Some Britons flinch when one suggests ever needing a gun in Old Blighty but don’t believe the lukewarm protestations. As the past few years have unfolded any remaining hesitation is apt to change, and soon. What we are beginning to remember is that for thousands of years everyone on this island was armed at all times with daggers—with swords if you could afford them, with throwing axes and longbows for truly special occasions. Personal defence was not just a choice, it meant accepting full responsibility for individual safety beyond city or castle walls. Defending ourselves with grace and strength and skill was something we once took great pride in.
Our downfall can be charted in three separate events:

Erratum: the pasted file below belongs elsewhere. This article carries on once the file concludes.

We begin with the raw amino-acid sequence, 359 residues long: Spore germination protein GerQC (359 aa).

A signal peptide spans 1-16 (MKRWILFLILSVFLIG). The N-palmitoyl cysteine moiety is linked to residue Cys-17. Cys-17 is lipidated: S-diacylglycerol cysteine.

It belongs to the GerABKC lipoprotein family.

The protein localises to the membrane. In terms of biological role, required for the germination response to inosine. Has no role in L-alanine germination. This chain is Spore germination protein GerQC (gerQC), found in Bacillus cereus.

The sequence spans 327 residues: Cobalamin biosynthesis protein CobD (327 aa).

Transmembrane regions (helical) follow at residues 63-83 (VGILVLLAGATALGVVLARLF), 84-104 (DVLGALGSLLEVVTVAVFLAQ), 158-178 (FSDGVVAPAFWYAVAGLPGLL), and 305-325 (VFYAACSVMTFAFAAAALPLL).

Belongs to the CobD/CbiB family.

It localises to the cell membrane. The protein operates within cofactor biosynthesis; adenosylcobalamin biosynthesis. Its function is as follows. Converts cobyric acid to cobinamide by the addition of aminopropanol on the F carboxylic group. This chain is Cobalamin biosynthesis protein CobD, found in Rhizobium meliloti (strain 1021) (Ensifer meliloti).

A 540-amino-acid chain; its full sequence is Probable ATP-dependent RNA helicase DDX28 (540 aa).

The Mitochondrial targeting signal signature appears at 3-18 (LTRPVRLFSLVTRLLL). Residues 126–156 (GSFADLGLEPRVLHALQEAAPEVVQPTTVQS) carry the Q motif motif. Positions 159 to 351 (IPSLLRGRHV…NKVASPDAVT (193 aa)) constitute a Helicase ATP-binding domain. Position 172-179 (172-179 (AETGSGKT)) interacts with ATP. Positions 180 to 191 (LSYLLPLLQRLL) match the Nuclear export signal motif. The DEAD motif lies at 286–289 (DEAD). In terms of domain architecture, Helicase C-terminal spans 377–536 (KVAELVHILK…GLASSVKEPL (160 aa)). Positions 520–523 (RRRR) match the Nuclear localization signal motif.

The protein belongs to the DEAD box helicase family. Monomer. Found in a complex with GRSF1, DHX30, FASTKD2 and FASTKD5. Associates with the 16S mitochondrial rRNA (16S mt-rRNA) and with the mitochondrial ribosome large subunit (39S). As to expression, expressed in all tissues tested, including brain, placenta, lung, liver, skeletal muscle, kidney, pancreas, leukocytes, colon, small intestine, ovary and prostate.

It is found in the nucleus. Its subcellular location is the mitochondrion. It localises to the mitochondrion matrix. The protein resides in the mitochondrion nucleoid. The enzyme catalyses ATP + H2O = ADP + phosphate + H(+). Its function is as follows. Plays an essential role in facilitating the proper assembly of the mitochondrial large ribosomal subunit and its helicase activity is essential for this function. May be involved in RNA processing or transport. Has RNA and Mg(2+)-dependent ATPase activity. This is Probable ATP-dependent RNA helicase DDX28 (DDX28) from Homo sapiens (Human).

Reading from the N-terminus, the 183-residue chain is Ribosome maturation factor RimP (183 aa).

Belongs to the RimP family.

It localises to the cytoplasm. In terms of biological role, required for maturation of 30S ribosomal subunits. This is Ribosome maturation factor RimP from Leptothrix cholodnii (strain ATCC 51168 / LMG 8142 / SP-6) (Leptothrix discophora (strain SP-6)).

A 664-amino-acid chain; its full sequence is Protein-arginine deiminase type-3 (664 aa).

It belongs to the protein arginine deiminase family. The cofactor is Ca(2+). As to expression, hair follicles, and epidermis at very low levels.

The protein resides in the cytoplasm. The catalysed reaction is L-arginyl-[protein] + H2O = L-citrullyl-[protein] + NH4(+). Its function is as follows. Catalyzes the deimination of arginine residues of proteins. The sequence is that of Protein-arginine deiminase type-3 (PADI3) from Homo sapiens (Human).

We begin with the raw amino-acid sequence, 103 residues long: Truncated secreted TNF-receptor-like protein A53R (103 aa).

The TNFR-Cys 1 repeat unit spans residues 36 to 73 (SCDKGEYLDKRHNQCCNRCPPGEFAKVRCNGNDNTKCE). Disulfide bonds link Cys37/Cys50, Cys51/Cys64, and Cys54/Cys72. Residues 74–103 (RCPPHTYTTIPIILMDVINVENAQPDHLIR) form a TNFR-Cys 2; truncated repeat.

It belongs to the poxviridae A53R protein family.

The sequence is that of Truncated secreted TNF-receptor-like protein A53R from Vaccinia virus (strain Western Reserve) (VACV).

Two hundred years ago, give or take a couple of decades, Sir Robert Peel established a full-time, professional and centrally-organised police force with the passing of The Metropolitan Police Act of 1829. It was not well received at the time; the public felt they did very well already with night watchmen and personal vigilance and besides, who was expected to pay for it? And why hadn’t the people been consulted? As things usually go between governments and their subjects, government had its way. We turned our weapons over to legally-sanctioned protectors and began to soften as a people.